Healthy Recipes
Healthy Recipes
Healthy Recipes
Low Fat Lifestyle.com
Low Fat Recipes
Two egg whites can be substituted for one whole egg or use egg substitutes when baking.
Instead of using cream to make thick, creamy soup, puree the ingredients with cooked potato.
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Week of June 30, 2002
Let's face it . . . fat inhances flavor. So to counteract the lack of inhancement, we can add more flavor via spices, herbs and various seasonings. Very soon, we hope to have six brand new sections that will include fresh herbs, peppers and other spices and seasonings as well as a glossary for culinary terms. To get you started, we are going to explore the joys of "Basil".

Basil is widely used in the Mediterranean and in Southeast Asia. Numerous varieties range from pungent Asian basils to the sweet and mild European varieties. Dried basil does not have the deep flavor that fresh does. Remember to add dried basil at the beginning of cooking and fresh at the end of cooking. Fresh basil does not hold up to cooking for any length of time. Fresh basil also discolors in oils or vinaigrettes that are refrigerated for any length of time.

If you are buying your fresh basil at the store, you can extend the length of time by wrapping the stems in wet or damp paper towels and storing towel and herbs in a zip lock bag in the refrigerator. But no matter what you do, it won't be there for long. If you have a green thumb, you can start your herb garden with basil. It is easy and fast to grow. The most appreciated gifts that I have given to friends have been little starter pots. There is no comparison to the flavor that it can add to a dish. Just think if you want a little basil with those fresh sliced tomatotes for dinner, reach up to your window sill to grab a few leaves.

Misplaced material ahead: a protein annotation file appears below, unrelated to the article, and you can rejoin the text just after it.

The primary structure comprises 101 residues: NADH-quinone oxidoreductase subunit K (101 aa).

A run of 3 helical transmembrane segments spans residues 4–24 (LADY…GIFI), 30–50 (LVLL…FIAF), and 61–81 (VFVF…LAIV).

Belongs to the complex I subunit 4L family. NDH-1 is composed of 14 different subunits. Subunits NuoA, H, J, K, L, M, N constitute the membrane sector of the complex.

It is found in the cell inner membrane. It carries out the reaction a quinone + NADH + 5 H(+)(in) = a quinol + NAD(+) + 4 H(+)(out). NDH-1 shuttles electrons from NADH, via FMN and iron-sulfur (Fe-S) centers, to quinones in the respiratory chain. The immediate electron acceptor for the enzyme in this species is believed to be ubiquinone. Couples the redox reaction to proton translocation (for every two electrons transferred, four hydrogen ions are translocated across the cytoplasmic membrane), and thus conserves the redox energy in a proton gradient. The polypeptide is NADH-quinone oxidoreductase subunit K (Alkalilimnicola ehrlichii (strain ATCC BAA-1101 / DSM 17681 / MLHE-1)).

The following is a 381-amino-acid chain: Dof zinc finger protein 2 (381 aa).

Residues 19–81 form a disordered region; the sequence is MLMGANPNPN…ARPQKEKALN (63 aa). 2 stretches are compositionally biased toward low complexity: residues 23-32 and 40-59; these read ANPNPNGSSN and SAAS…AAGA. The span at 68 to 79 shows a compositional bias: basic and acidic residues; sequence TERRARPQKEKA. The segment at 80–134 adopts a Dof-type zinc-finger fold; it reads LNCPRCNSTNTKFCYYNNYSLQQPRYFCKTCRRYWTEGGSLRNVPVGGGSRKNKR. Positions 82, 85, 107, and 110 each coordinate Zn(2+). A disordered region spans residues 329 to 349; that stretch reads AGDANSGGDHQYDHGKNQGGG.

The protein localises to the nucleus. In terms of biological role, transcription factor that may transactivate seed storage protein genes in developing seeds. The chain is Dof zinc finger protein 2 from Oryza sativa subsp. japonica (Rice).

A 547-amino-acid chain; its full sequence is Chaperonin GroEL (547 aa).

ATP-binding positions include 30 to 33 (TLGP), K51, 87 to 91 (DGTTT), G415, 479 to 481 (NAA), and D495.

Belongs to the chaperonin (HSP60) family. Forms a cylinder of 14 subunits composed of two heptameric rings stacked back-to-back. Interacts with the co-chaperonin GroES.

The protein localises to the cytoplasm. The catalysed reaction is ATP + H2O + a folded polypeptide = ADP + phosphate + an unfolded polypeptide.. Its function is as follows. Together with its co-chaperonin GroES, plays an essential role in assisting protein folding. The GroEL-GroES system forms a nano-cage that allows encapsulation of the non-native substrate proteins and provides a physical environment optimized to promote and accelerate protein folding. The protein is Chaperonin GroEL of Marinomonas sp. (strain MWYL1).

To make those beautiful ribbons of basil that you see at nice Italian restaurants known as chiffonade: Stack several leaves together and roll in a cigar shape. Then slice in tiny strips across the vein.

When translated literally from the French, "chiffonade" means "made of rags." In culinary terms it means finely cut strips or ribbons of leafy vegetables or herbs.

Week of June 23, 2002
It's summer time, it's hot and you want something cool and sweet! I hope you haven't thrown out your ice cream machine. If you have heard the terms, but are not sure of the meanings, here is a general glossary on ices. And of course, a recipe to get you started.

Gelato (jeh-LAH-toh) Gelato comes from gelare, the Italian word for "to freeze" and is the general term for all frozen desserts. Less general, it refers to a milk based combination with a dense, buttery consistency similar to that of American ice cream.
Sorbetto (sor-BAY-toh) Sorbetto is a fruit-based gelato that contains no dairy products. You may know it better as sorbet.
Granita ((GRAH-nee-tah) Granita is another fruit based gelato that has a decidedly more grainy texture because it is frozen, then scraped to form coarse ice granules. Granita is slushy.

Try this Strawberry Gelato for a nice summer afternoon.

2 cups water, 2 cups sugar, 5 cups quartered strawberries (approximately 4 pints), 2 cups low fat buttermilk.